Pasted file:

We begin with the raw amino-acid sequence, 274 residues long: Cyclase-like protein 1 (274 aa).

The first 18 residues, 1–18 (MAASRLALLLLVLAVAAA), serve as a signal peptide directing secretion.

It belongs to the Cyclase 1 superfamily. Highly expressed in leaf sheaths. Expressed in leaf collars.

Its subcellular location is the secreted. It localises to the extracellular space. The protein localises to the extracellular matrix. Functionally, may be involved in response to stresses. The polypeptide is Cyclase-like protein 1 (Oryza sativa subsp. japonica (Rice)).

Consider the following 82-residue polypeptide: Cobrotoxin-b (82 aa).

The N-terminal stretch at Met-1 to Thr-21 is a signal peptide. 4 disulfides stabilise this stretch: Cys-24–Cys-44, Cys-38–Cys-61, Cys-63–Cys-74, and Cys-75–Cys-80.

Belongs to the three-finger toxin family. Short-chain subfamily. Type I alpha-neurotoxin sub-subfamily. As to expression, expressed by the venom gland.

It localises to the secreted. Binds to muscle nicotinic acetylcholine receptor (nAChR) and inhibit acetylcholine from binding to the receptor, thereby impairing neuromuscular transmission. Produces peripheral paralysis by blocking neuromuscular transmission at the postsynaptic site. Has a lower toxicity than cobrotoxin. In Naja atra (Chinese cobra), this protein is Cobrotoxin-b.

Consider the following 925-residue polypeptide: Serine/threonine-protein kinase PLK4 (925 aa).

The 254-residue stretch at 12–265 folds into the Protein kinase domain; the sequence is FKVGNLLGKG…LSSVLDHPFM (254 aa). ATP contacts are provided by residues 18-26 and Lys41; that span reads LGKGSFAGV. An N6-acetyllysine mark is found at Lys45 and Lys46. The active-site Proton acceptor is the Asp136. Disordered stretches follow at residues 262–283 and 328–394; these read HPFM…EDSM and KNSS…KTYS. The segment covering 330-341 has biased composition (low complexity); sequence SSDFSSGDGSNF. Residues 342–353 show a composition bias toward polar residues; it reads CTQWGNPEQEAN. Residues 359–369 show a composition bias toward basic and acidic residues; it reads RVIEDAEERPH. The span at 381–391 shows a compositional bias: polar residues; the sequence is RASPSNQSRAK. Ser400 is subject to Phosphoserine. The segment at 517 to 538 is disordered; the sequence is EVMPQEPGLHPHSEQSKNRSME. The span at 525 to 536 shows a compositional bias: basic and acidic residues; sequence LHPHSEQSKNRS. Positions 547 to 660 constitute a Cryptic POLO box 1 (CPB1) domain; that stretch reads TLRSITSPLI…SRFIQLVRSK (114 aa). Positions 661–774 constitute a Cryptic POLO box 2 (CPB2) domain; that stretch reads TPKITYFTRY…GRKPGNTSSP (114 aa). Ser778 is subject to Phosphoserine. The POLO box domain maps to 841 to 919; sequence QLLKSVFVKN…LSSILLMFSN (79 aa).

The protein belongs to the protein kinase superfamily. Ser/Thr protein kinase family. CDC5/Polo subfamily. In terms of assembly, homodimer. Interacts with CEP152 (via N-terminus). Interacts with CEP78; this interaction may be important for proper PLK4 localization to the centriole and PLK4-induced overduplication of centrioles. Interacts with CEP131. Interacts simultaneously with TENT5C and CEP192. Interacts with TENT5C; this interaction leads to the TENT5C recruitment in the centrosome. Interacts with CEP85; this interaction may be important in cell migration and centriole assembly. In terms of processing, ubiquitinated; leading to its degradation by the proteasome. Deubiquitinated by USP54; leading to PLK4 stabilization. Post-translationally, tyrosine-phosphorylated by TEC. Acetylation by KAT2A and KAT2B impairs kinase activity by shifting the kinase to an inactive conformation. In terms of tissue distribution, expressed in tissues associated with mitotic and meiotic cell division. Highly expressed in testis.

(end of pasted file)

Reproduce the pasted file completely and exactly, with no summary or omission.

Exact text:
We begin with the raw amino-acid sequence, 274 residues long: Cyclase-like protein 1 (274 aa).

The first 18 residues, 1–18 (MAASRLALLLLVLAVAAA), serve as a signal peptide directing secretion.

It belongs to the Cyclase 1 superfamily. Highly expressed in leaf sheaths. Expressed in leaf collars.

Its subcellular location is the secreted. It localises to the extracellular space. The protein localises to the extracellular matrix. Functionally, may be involved in response to stresses. The polypeptide is Cyclase-like protein 1 (Oryza sativa subsp. japonica (Rice)).

Consider the following 82-residue polypeptide: Cobrotoxin-b (82 aa).

The N-terminal stretch at Met-1 to Thr-21 is a signal peptide. 4 disulfides stabilise this stretch: Cys-24–Cys-44, Cys-38–Cys-61, Cys-63–Cys-74, and Cys-75–Cys-80.

Belongs to the three-finger toxin family. Short-chain subfamily. Type I alpha-neurotoxin sub-subfamily. As to expression, expressed by the venom gland.

It localises to the secreted. Binds to muscle nicotinic acetylcholine receptor (nAChR) and inhibit acetylcholine from binding to the receptor, thereby impairing neuromuscular transmission. Produces peripheral paralysis by blocking neuromuscular transmission at the postsynaptic site. Has a lower toxicity than cobrotoxin. In Naja atra (Chinese cobra), this protein is Cobrotoxin-b.

Consider the following 925-residue polypeptide: Serine/threonine-protein kinase PLK4 (925 aa).

The 254-residue stretch at 12–265 folds into the Protein kinase domain; the sequence is FKVGNLLGKG…LSSVLDHPFM (254 aa). ATP contacts are provided by residues 18-26 and Lys41; that span reads LGKGSFAGV. An N6-acetyllysine mark is found at Lys45 and Lys46. The active-site Proton acceptor is the Asp136. Disordered stretches follow at residues 262–283 and 328–394; these read HPFM…EDSM and KNSS…KTYS. The segment covering 330-341 has biased composition (low complexity); sequence SSDFSSGDGSNF. Residues 342–353 show a composition bias toward polar residues; it reads CTQWGNPEQEAN. Residues 359–369 show a composition bias toward basic and acidic residues; it reads RVIEDAEERPH. The span at 381–391 shows a compositional bias: polar residues; the sequence is RASPSNQSRAK. Ser400 is subject to Phosphoserine. The segment at 517 to 538 is disordered; the sequence is EVMPQEPGLHPHSEQSKNRSME. The span at 525 to 536 shows a compositional bias: basic and acidic residues; sequence LHPHSEQSKNRS. Positions 547 to 660 constitute a Cryptic POLO box 1 (CPB1) domain; that stretch reads TLRSITSPLI…SRFIQLVRSK (114 aa). Positions 661–774 constitute a Cryptic POLO box 2 (CPB2) domain; that stretch reads TPKITYFTRY…GRKPGNTSSP (114 aa). Ser778 is subject to Phosphoserine. The POLO box domain maps to 841 to 919; sequence QLLKSVFVKN…LSSILLMFSN (79 aa).

The protein belongs to the protein kinase superfamily. Ser/Thr protein kinase family. CDC5/Polo subfamily. In terms of assembly, homodimer. Interacts with CEP152 (via N-terminus). Interacts with CEP78; this interaction may be important for proper PLK4 localization to the centriole and PLK4-induced overduplication of centrioles. Interacts with CEP131. Interacts simultaneously with TENT5C and CEP192. Interacts with TENT5C; this interaction leads to the TENT5C recruitment in the centrosome. Interacts with CEP85; this interaction may be important in cell migration and centriole assembly. In terms of processing, ubiquitinated; leading to its degradation by the proteasome. Deubiquitinated by USP54; leading to PLK4 stabilization. Post-translationally, tyrosine-phosphorylated by TEC. Acetylation by KAT2A and KAT2B impairs kinase activity by shifting the kinase to an inactive conformation. In terms of tissue distribution, expressed in tissues associated with mitotic and meiotic cell division. Highly expressed in testis.